Written by Mathew Shoen, Associate Architectural Historian at Preservation Studios
Sometimes you come across information and facts that you had no reason to collect, but ended up learning regardless. This was the case when I offered to take Martin Treu’s book Signs, Streets, and Storefronts and craft cliff notes of it's biggest themes. I come from a rural town so businesses weren't common, or they were farms and herds of milk cows gave a quick explanation of the sort of work that went on.
Moving to Buffalo I still had a tendency not to notice signage and the way it impacts our streets. Treu’s book changed that and now it seems like I can’t walk down the block without being struck by the different signs and styles along my section of Main Street.
Take for example Just Pizza near Main and West Northrup Street. According to Treu, Just Pizza with its standardized logo, and bright wraparound awning is an example of the commercialized storefronts which developed in the 1950s as large corporate entities began to command more and more market space. Companies sought to create an effective branding tool and began to strip out the individualism which had once been a trademark of advertising with local store owners commissioning unique graphics and signs to attract people into their establishment. As entities like Just Pizza expanded they did so through homogenous designs, exchanging more memorable signs for what amounted to a cattle brand stamped across the façade of their buildings. All over Main Street you can see this carried out. The Mobil logo plastered above the gas pumps at Franks Convenience Store, the wraparound logo of IconZ hair studio, and the slim crimson lettering of Jim’s Steakout all follow the branding aesthetic of Just Pizza in a way which, to the untrained eye, blends quickly into the background, but after reading Treu’s book I notice it constantly.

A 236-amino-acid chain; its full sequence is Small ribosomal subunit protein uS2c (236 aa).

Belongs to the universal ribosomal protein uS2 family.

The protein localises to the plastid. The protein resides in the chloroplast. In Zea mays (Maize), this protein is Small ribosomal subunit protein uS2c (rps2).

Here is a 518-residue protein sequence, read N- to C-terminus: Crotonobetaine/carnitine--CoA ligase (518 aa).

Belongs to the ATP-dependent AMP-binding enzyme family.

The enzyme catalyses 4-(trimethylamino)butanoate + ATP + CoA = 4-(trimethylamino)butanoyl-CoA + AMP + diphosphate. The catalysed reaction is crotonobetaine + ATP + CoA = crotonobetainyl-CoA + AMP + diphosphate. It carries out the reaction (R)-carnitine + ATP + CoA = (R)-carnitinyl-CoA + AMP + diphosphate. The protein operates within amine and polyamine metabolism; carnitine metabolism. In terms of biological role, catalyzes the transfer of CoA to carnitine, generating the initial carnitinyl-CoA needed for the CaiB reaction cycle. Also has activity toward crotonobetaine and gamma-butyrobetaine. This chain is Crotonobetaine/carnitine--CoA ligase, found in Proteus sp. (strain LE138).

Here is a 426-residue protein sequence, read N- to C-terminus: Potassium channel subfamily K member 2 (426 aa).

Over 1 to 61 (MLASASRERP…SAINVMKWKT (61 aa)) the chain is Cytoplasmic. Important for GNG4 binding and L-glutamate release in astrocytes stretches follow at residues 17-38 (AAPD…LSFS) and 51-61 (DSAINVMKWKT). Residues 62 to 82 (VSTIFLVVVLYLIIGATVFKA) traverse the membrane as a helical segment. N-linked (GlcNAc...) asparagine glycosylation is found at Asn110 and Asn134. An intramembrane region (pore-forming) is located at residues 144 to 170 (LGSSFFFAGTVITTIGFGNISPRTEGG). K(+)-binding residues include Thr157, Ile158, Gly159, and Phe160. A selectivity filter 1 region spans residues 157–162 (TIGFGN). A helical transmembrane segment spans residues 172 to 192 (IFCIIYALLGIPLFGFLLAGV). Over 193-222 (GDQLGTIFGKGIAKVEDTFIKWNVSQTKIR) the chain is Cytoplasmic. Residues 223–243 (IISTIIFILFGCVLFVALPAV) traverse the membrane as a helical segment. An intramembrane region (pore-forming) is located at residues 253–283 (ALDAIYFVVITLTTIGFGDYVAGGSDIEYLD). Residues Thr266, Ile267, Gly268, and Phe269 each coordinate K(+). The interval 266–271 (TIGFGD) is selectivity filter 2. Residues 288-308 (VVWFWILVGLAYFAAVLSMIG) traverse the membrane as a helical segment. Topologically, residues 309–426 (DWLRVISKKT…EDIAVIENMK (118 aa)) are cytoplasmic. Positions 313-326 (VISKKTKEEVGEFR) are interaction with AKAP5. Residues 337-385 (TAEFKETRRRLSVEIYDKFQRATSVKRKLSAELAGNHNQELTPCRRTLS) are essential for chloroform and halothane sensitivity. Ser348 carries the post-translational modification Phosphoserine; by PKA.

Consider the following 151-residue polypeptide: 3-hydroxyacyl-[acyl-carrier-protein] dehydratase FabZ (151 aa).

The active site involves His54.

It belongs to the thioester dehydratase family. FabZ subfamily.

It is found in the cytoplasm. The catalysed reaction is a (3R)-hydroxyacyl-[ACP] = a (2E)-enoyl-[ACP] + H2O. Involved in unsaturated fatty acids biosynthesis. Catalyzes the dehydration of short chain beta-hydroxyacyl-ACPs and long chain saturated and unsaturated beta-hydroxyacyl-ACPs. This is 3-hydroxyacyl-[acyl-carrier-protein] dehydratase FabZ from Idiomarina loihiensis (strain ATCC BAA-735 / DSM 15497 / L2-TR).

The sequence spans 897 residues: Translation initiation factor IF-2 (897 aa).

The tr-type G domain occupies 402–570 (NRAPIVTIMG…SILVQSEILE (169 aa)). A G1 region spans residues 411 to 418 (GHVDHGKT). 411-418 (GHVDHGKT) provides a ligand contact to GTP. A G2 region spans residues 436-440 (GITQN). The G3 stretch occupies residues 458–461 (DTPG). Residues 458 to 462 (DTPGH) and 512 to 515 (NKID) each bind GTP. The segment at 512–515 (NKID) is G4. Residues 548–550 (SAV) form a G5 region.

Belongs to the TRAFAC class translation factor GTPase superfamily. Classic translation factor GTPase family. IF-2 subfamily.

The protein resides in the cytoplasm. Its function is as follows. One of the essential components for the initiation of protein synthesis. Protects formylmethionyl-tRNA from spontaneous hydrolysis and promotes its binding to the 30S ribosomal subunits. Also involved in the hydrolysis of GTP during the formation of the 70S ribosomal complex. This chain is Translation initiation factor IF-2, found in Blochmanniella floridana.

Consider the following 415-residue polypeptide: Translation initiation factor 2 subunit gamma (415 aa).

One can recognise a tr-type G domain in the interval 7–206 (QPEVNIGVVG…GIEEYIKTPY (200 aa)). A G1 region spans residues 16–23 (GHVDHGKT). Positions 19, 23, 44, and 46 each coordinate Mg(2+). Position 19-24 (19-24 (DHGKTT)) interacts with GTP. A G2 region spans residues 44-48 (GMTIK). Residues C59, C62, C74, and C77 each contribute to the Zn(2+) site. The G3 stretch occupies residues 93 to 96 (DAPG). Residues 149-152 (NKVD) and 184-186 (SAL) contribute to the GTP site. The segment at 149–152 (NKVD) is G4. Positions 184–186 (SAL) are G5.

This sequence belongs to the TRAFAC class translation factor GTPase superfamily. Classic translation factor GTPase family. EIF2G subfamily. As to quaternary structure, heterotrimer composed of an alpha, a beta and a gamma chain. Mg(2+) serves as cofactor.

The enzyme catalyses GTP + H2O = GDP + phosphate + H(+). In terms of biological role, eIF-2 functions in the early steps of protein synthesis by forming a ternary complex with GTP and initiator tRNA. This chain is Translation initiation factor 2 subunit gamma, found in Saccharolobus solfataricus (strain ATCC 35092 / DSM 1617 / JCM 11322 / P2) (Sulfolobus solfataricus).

Below the fascia, right on the street, one can see the 1940s contribution to Talking Leaves. Ask yourself, why are glass storefronts clear, why is there no backdrop encasing the objects we see in the display window? The answer, clear storefronts let a person see straight into the store and were created in response to the Great Depression. With spending at a historic low advertisers were desperate to boost commerce and someone came up with the idea of removing display window backdrops in storefronts. Doing this allowed people on the sidewalk to see right into a store, observe the products and business transactions within, and thereby be tempted to go inside. It’s striking how this simple alteration really changes the feeling of a store, opening it up with natural lighting and tempting passerby's walking home from work. Also, opening the display window allows the cat in Talking Leaves a very pleasant place to sun itself.
These are just a few of the really noteworthy storefront types I found on Main Street, but Buffalo is littered with stores and signs that give hints to the city's commercial past and the evolution of signage and advertisement throughout Buffalo. Look around, you'll be surprised what's out there and the snippet of storytelling it offers.